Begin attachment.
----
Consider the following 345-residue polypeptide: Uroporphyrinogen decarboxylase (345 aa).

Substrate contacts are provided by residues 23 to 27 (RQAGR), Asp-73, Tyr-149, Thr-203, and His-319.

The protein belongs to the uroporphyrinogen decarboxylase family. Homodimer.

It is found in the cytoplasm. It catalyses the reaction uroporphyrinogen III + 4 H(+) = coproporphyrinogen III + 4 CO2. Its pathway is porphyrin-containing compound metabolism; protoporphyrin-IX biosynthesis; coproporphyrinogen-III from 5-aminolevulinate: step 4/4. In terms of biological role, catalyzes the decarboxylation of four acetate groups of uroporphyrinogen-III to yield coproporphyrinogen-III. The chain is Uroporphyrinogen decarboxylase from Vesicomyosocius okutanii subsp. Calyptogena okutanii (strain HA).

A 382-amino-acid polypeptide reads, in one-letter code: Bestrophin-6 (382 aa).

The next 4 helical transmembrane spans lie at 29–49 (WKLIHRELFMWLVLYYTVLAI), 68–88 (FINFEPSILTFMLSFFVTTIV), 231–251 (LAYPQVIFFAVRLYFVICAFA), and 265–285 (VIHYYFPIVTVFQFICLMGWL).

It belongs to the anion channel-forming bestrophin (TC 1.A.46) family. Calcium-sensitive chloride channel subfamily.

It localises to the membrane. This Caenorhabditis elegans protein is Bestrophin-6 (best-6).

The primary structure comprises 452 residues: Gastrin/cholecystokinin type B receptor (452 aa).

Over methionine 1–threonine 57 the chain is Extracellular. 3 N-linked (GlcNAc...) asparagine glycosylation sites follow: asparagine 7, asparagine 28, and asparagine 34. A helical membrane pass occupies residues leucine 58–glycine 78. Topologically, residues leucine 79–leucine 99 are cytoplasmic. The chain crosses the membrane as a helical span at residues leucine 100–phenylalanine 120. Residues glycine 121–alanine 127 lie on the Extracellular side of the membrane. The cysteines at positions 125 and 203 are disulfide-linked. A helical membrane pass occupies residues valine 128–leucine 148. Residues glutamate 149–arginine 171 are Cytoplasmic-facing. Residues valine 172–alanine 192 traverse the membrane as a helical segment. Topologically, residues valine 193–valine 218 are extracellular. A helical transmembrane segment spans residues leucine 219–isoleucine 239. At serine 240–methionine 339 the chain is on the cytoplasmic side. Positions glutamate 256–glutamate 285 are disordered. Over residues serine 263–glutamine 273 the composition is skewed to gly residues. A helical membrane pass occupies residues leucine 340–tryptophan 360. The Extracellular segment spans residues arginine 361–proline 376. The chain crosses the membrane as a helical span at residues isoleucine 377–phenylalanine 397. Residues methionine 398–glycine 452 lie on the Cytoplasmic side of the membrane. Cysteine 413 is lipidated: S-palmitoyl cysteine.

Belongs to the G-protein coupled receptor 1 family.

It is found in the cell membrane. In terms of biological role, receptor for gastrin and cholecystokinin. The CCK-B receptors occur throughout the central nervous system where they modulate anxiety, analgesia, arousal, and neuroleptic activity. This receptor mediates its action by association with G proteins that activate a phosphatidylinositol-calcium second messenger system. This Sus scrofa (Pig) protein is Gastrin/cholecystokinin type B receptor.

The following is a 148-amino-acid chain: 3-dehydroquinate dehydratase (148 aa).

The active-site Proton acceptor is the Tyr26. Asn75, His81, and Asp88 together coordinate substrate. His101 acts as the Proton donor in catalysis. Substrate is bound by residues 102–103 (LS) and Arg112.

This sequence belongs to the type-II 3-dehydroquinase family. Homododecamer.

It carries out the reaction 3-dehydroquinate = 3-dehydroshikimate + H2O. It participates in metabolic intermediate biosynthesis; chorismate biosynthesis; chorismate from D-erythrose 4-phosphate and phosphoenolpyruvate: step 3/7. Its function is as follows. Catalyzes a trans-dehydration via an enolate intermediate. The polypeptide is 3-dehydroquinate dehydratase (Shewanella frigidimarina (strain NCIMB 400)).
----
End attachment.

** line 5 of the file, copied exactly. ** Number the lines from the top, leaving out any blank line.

A 382-amino-acid polypeptide reads, in one-letter code: Bestrophin-6 (382 aa).